renting at astron.nl
Fri Jul 1 15:38:43 CEST 2005
Adriaan Renting | Email: renting at astron.nl
ASTRON | Phone: +31 521 595 217
P.O. Box 2 | GSM: +31 6 24 25 17 28
NL-7990 AA Dwingeloo | FAX: +31 521 597 332
The Netherlands | Web: http://www.astron.nl/~renting/
>>> Tom Anderson <twic at urchin.earth.li> 07/01/05 2:50 PM >>>
>On Fri, 1 Jul 2005, Adriaan Renting wrote:
>> I'm not a very experienced Python programmer yet, so I might be
>> mistaken, but there are a few things that would make me prefer C++
>> Python for large (over 500.000 LOC) projects.
>Hmm. I don't know C++, but here goes ...
>> - namespaces
>Aren't namespaces basically the same as packages/modules in python?
Not in the way C++ uses them. In Python if would be something like this:
using namespace casa
def open(self, file):
a = os.open('something')
b = std::os.open('something')
using namespace std
c = casa::os.open('something')
d = os.open('something')
This is a realy stupid example. It's essentially an extra hierarchy
layer to avoid naming clashes. I don't know of a way to do this in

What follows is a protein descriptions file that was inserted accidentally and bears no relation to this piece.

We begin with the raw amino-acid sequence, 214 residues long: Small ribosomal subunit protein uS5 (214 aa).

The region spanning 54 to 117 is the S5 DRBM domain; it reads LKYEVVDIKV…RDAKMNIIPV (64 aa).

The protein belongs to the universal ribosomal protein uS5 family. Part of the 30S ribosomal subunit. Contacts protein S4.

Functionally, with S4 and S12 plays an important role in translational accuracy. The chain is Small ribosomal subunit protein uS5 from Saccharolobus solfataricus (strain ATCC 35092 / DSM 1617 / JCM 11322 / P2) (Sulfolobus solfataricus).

Python, how would you do this?
>> - templates
>These would be meaningless in python - they're part of typefulness,
>> - strong type checking
>Not that this is necessarily a good thing. I have to say that my Java
>roots do lead me to think that strong typing is a plus for big
>since it's a way of defining and enforcing interfaces between bits of
>written by different people (or by one person at different times!).
>Optional static typing in python would be nice for this.
Exactly what I my point is, see also my other post on this (the LOC
>> - data hiding
>Surely you can hide data in python?
Again, how? Is there a way to force that an external user of my lib can
not use my internal data/methods/classes, unless he uses odd compiler
>> - more available libraries and more advanced developement tools.
>True. The more advanced development tools are offset to a large degree
>the advanced crappiness of C++ as a language, though; i'd be surprised
>a C++ programmer borged up with all the latest tools was actually more
>productive than a python programmer with a syntax-colouring,
>auto-indenting text editor. It'd be very interesting to get some real
>numbers on that.
I think my point is: I would be, for large projects. Just comparing my
Borland C++Builder experience with my Eric3+QtDesigner experience. This
is not only because of differences between C++ and Python though, a good
IDE alone can make 50% difference but that's another subject.
For small simple projects where I am familiar with the libs I need, I
think I'd prefer Python.
>>> Ultimately, manageability of a project is far and away more about
>>> people involved and the techniques used than it is about any single
>>> technology involved.
>+1 getting to the crux of it.
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